One thing leads to another: GBS complicated by PRES and takotsubo cardiomyopathy

Jennifer E. Fugate, Eelco F. Wijdicks, Gautam Kumar, Alejandro A. Rabinstein

Research output: Contribution to journalArticlepeer-review

32 Scopus citations


Background: To describe a patient with Guillane-Barré syndrome (GBS), posterior reversible encephalopathy syndrome (PRES) and takotsubo cardiomyopathy, and in doing so, to postulate a new mechanism for hypotension in the setting of dysautonomia in GBS. Methods: Case report. Results: We report an 82-year-old woman who presented with bilateral lower extremity weakness and back pain following an upper respiratory viral illness. Within 4 days she became markedly hypertensive and developed status epilepticus. Brain MRI revealed patchy bilateral occipital lesions with T2 signal hyperintensity consistent with PRES. Her clinical exam, CSF, and electrophysiologic findings were consistent with GBS. She became relatively hypotensive and transthoracic echocardiogram showed severe apical akinesis. The patient clinically improved, and echocardiogram and MRI abnormalities resolved within 2 weeks. Conclusions: The autonomic effects of GBS may cause a variety of reversible clinical syndromes associated with sympathetic dysfunction including PRES and takotsubo cardiomyopathy; both of which are self-limited. Relative hypotension in GBS may be caused in part by neurogenic stunned myocardium.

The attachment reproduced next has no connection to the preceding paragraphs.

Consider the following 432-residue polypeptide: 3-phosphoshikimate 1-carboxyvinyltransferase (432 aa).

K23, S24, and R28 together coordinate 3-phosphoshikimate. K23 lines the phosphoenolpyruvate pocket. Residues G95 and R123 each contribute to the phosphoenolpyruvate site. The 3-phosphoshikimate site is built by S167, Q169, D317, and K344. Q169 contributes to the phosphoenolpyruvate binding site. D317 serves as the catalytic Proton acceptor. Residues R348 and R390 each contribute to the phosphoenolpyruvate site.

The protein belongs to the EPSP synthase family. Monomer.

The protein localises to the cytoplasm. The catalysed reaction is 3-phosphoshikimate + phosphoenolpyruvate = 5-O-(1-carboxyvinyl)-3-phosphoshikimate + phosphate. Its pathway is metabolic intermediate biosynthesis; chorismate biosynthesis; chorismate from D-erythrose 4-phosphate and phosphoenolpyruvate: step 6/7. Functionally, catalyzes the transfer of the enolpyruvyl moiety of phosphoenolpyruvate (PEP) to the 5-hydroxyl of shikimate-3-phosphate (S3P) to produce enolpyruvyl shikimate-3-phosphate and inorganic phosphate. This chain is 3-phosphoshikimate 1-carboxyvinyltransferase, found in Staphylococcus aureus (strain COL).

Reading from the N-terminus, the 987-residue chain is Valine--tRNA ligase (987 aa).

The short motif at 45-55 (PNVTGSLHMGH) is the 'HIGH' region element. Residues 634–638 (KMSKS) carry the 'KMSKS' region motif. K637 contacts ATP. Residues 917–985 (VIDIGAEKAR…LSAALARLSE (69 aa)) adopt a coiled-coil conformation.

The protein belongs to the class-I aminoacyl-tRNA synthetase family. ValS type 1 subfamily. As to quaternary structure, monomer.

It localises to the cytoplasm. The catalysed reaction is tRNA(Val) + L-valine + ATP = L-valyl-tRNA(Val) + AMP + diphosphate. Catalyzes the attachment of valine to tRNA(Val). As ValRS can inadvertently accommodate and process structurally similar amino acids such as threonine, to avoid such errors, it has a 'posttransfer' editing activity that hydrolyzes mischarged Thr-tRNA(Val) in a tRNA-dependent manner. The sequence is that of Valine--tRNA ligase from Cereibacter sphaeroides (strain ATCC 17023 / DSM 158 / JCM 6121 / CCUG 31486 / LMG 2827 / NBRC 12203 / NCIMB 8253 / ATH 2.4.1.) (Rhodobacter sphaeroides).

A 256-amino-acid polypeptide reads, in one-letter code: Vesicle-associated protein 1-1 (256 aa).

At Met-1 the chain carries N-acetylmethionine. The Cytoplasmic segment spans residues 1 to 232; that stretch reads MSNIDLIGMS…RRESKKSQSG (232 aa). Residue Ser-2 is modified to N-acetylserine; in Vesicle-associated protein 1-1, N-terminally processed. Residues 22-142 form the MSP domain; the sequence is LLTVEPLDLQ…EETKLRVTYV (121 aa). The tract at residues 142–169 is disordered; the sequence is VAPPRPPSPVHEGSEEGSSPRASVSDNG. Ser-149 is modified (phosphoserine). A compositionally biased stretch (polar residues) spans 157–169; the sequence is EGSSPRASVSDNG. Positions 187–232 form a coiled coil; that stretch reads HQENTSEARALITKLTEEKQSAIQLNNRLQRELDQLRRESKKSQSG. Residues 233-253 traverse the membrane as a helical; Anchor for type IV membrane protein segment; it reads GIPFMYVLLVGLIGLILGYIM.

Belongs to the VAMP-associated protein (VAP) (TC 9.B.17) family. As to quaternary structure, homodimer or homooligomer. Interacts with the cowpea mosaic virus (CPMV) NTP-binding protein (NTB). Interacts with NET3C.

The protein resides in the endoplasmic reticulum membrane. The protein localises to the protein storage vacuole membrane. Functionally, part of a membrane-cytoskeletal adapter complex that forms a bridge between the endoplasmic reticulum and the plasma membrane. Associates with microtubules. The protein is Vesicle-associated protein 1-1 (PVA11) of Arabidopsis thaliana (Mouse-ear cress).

Original languageEnglish (US)
Pages (from-to)395-397
Number of pages3
JournalNeurocritical care
Issue number3
StatePublished - Jan 1 2009


  • Apical ballooning syndrome
  • Autonomic disorders
  • Demyelinating disease
  • Guillain-Barré syndrome
  • Posterior reversible encephalopathy syndrome
  • Reversible posterior leukoencephalopathy syndrome
  • Takotsubo cardiomyopathy

ASJC Scopus subject areas

  • Clinical Neurology
  • Critical Care and Intensive Care Medicine


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